I’ve been reading through Critical Inquiry: Comics and Media, edited by Hillary Chute and Patrick Jagoda, recommended by my friend and trusted supervisor Andi Spark. In it are transcriptions of numerous panels and interviews with some of the top dogs of the modern graphic novel and those who helped shape it. In one of the panels: Graphic Novel Forms Today with Charles Burns, Daniel Clowes, Seth and Chris Ware (moderated by Hillary Chute 2012) Chris Ware describes how he often starts a story without knowing where it will go. He lets it take shape in his mind during the creation. He says, and I love this:
“One of the advantages of drawing comics is that, as a cartoonist, you’re sitting in this almost hermetic environment, staring at this blank page and everything you draw, no matter where you think it is coming from- beyond, whatever- it is not, really. It is still always from within your mind. It is a part of your memory… and it comes out in an amazingly organised way, even if you try not to organise it. All of it is strangely connected in your own mind. .. I find that the more I try to connect things, the less it works. But if i just kind of let it come out the way it wants to, it seems to actually be more connected, and make more sense”. (2014, 168)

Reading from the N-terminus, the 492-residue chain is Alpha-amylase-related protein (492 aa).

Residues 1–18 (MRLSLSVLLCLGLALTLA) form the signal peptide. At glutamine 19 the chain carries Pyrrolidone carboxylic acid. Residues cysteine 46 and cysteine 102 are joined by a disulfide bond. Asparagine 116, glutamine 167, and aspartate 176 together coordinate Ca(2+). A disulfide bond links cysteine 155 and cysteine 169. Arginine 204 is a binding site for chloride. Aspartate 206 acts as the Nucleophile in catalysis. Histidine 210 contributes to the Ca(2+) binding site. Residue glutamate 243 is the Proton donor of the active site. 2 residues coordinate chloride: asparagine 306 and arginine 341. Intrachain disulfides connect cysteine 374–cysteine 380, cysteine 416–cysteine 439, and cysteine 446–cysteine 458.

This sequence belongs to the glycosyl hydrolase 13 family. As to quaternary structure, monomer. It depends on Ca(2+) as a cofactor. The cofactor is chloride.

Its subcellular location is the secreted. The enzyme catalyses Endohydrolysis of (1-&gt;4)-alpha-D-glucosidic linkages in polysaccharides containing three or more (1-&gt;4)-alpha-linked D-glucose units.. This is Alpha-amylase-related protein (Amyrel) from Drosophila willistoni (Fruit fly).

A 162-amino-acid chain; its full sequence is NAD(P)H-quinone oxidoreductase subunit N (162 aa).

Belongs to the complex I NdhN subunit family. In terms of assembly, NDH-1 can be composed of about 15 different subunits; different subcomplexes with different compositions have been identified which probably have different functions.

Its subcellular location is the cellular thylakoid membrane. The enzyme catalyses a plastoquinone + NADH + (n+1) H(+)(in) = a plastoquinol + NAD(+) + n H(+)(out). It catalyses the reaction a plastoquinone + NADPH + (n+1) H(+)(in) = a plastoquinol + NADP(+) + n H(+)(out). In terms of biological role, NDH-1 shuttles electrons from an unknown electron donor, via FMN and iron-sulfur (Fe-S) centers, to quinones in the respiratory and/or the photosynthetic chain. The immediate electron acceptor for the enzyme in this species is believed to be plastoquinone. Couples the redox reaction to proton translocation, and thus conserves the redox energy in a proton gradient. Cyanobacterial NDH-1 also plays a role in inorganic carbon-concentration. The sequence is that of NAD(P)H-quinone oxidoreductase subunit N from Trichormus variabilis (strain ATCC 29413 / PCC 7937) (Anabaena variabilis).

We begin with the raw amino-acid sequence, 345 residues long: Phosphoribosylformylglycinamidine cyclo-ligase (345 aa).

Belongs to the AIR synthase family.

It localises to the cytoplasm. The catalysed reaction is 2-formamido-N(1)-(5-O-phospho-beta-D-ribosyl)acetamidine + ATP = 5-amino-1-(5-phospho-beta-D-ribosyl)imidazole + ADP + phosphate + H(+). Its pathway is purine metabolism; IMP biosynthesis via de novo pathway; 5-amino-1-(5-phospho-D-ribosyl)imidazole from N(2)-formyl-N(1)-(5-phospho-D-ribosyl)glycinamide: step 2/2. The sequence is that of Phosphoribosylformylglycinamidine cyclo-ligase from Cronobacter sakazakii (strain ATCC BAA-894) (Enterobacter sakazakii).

The image below is a page from my story, and quite similar to how this works with me sometimes. The story roils around in my head, seeking its shape. I only have vague ideas and the script to tell me what is coming next, and that is all subject to change, injections of inspiration, and harried frustration-fuelled edits. I look forward to seeing what the final outcome will be more than anyone else.